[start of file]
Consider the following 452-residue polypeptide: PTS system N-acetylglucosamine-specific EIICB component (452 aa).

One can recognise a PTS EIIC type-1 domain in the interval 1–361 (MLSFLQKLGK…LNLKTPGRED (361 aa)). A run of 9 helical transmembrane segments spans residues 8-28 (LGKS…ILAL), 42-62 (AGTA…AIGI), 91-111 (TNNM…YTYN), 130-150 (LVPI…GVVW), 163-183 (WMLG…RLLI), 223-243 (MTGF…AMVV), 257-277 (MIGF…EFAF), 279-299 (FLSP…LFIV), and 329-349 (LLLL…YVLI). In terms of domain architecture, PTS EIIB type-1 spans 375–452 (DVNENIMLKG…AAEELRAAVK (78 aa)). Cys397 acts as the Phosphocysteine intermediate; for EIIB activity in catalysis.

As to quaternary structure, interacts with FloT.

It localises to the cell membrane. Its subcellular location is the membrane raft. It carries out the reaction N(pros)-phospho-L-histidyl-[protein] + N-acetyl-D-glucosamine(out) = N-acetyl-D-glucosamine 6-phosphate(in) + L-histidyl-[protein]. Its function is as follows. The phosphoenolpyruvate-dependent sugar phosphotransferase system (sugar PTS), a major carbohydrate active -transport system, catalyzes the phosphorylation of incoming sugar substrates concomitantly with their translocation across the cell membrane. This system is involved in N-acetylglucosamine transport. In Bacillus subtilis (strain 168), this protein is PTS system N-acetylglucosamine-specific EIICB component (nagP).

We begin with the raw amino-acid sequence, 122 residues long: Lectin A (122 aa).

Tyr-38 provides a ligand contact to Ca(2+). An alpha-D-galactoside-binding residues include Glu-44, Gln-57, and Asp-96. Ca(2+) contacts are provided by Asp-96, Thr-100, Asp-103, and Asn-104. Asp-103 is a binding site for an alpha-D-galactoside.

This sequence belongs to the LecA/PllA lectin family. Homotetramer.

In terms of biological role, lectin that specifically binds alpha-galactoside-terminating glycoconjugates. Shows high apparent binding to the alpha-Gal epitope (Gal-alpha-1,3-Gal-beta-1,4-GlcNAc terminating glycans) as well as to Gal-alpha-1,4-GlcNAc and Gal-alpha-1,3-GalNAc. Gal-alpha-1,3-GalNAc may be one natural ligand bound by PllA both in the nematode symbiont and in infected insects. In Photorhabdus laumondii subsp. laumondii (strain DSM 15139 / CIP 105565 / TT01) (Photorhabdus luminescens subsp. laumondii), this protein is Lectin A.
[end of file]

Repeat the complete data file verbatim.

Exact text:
Consider the following 452-residue polypeptide: PTS system N-acetylglucosamine-specific EIICB component (452 aa).

One can recognise a PTS EIIC type-1 domain in the interval 1–361 (MLSFLQKLGK…LNLKTPGRED (361 aa)). A run of 9 helical transmembrane segments spans residues 8-28 (LGKS…ILAL), 42-62 (AGTA…AIGI), 91-111 (TNNM…YTYN), 130-150 (LVPI…GVVW), 163-183 (WMLG…RLLI), 223-243 (MTGF…AMVV), 257-277 (MIGF…EFAF), 279-299 (FLSP…LFIV), and 329-349 (LLLL…YVLI). In terms of domain architecture, PTS EIIB type-1 spans 375–452 (DVNENIMLKG…AAEELRAAVK (78 aa)). Cys397 acts as the Phosphocysteine intermediate; for EIIB activity in catalysis.

As to quaternary structure, interacts with FloT.

It localises to the cell membrane. Its subcellular location is the membrane raft. It carries out the reaction N(pros)-phospho-L-histidyl-[protein] + N-acetyl-D-glucosamine(out) = N-acetyl-D-glucosamine 6-phosphate(in) + L-histidyl-[protein]. Its function is as follows. The phosphoenolpyruvate-dependent sugar phosphotransferase system (sugar PTS), a major carbohydrate active -transport system, catalyzes the phosphorylation of incoming sugar substrates concomitantly with their translocation across the cell membrane. This system is involved in N-acetylglucosamine transport. In Bacillus subtilis (strain 168), this protein is PTS system N-acetylglucosamine-specific EIICB component (nagP).

We begin with the raw amino-acid sequence, 122 residues long: Lectin A (122 aa).

Tyr-38 provides a ligand contact to Ca(2+). An alpha-D-galactoside-binding residues include Glu-44, Gln-57, and Asp-96. Ca(2+) contacts are provided by Asp-96, Thr-100, Asp-103, and Asn-104. Asp-103 is a binding site for an alpha-D-galactoside.

This sequence belongs to the LecA/PllA lectin family. Homotetramer.

In terms of biological role, lectin that specifically binds alpha-galactoside-terminating glycoconjugates. Shows high apparent binding to the alpha-Gal epitope (Gal-alpha-1,3-Gal-beta-1,4-GlcNAc terminating glycans) as well as to Gal-alpha-1,4-GlcNAc and Gal-alpha-1,3-GalNAc. Gal-alpha-1,3-GalNAc may be one natural ligand bound by PllA both in the nematode symbiont and in infected insects. In Photorhabdus laumondii subsp. laumondii (strain DSM 15139 / CIP 105565 / TT01) (Photorhabdus luminescens subsp. laumondii), this protein is Lectin A.